Do not punish a dog that lunges on the lead for any reason, especially if the cause of the behaviour is insecurity, which is the case for most dogs. Put the emphasis on giving your dog something else to do in that moment instead of using punishment, which will help him be more comfortable in the situation. Punishment makes lead lunging behaviour worse and a dog more insecure because the dog begins to associate the punishment with the stimulus that it fears. For example, if your dog does not like other dogs and is punished for reacting badly each time he sees another dog, the visual of the dog will then be associated with the fear or pain of the punishment. Therefore in the dog’s mind, seeing a dog means unpleasant things happen to him, which promotes a really negative association: approaching dogs equal pain or fear. By using positive reinforcement techniques you can actually change the way your dog feels about a certain situation for the better and therefore change his emotional and behavioural response. For example, when your dog sees another dog in the distance and is curious but not yet uncomfortable, bring out his favourite toy or food and play with him or feed him. The toys or food you use have to be of the highest value and only used when doing this teaching around other dogs. Playing or feeding your dog will help him to not only focus on something else when he is in the proximity of another dog, but the pleasure he gets playing or eating will change the way he perceives the outcome of that dog’s presence. Now he is associating the sight of another dog with positive things happening to him that make him feel good. This is the key to changing the way a dog feels. Remember punishment serves to suppress behaviour at that moment, but does not help to change the way a dog feels emotionally, while using these positive techniques will have longer lasting success.

Desensitizing your dog to a perceived threat, i.e. an approaching dog, may happen very quickly or might take time, but every dog is different and it is important to go at your dog’s pace. To teach your dog to be comfortable with other dogs passing by, start by having a friend or trainer bring their calm, non-reactive dog to help you. Begin the training by having them stand at a distance where your dog is comfortable and can focus on other things. Play a game your dog enjoys, give him his favourite toy or feed him some delicious food. If your dog shows no signs of discomfort ask your helper to bring their dog a little closer. Continue to play or feed your dog and give plenty of praise. If at any time your dog reacts negatively, simply turn around and walk away from the situation until he calms down enough to play again or accept food. If this is not the case, move the helper dog back to a distance where your dog can relax and repeat the process. It might take time depending on your dog’s level of discomfort, but do not give up, as this training technique has an impressive success rate. Stay calm and relaxed yourself throughout the process and gradually work up to the point where the other dog is able to walk past as your dog focuses on you or stays calmly by your side.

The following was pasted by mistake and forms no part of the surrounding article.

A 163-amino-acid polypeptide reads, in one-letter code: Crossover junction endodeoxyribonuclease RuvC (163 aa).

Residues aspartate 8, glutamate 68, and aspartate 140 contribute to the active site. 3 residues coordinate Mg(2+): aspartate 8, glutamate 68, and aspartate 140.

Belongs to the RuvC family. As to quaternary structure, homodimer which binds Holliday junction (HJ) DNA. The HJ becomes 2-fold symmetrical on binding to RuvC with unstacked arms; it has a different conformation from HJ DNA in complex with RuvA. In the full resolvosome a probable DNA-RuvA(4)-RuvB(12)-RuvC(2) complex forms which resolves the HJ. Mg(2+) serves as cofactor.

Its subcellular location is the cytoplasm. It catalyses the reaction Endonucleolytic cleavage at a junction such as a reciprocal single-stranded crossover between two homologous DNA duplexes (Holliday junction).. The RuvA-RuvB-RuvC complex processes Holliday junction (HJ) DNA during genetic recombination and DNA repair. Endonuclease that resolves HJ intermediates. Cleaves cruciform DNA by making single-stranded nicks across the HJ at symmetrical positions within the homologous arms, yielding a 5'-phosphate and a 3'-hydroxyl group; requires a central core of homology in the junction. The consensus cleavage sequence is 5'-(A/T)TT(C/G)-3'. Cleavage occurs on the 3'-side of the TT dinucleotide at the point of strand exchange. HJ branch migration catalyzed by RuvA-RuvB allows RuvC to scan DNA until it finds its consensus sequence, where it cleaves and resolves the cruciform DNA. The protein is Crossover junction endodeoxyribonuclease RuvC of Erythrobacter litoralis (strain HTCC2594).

When you get to the point where you can walk past other dogs with no reaction at all your dog might be ready to experience his first greeting. I never allow unconfident dogs to greet face to face to begin with as it can be too much pressure, so practice following the other dog or walking parallel with each other until both dogs are comfortable. If your dog is relaxed then you can both walk in an arc towards each other, have your dogs greet for a few seconds face to face and then happily draw them away from each other, rewarding them for making this huge step.
When it is appropriate, try going for regular walks with your dog’s new friend and begin adding other dogs to the mix until you can get a regular walking group together. Simply experiencing the joys of a walk with other dogs will help your dog feel more comfortable around them.

Some lead lungers need a security blanket when they walk. These act rather like a pacifier or children’s dummy. These dogs find it really comforting to carry something that they love in their mouth for all or part of the walk, keeping them relaxed in the environment. A beloved toy might be all you need to help your dog relax.

Whether your dog is pulling on the leash because he has not been taught to walk appropriately or is lunging because he is frustrated or insecure, there are many effective ways to change his behaviour without relying on punitive techniques to do it. The secret of this training is patience and understanding your dog’s experience. Observe your dog as he walks and never miss a chance to give positive feedback if he does something that you like. For example, if your lead lunger now makes a decision to look at you, sniff the ground, turn his back, sit or lie down, or offer any other behaviour other than lunging at the other dog walking by, reward that choice and make him feel good about making the right decision. He will make it again the next time he is in a similar situation.

The Rover Reporter
I have a sensitive tummy. My Mom says I do not process fat in food well. She cooks white meat chicken breast for me and combines it with SoJos (vegetable and fruit mix carried at both Crates) and NOW (grain free, 100% meat) for my meals. Guessing you are reading this thinking, ‘she is so wonderful cooking for her dog’ but truthfully I have to wait longer while she cooks and who wouldn’t like some Purina or even a pizza crust once and awhile.
When the Red Sox truck leaves for spring training I can start counting the days ’til I go to the beach! Last summer one of our guests left a bag of dog food within jumping reach and I was able to eat almost the whole thing! OK, that’s a nice thought to nap about!

Later, Ernestine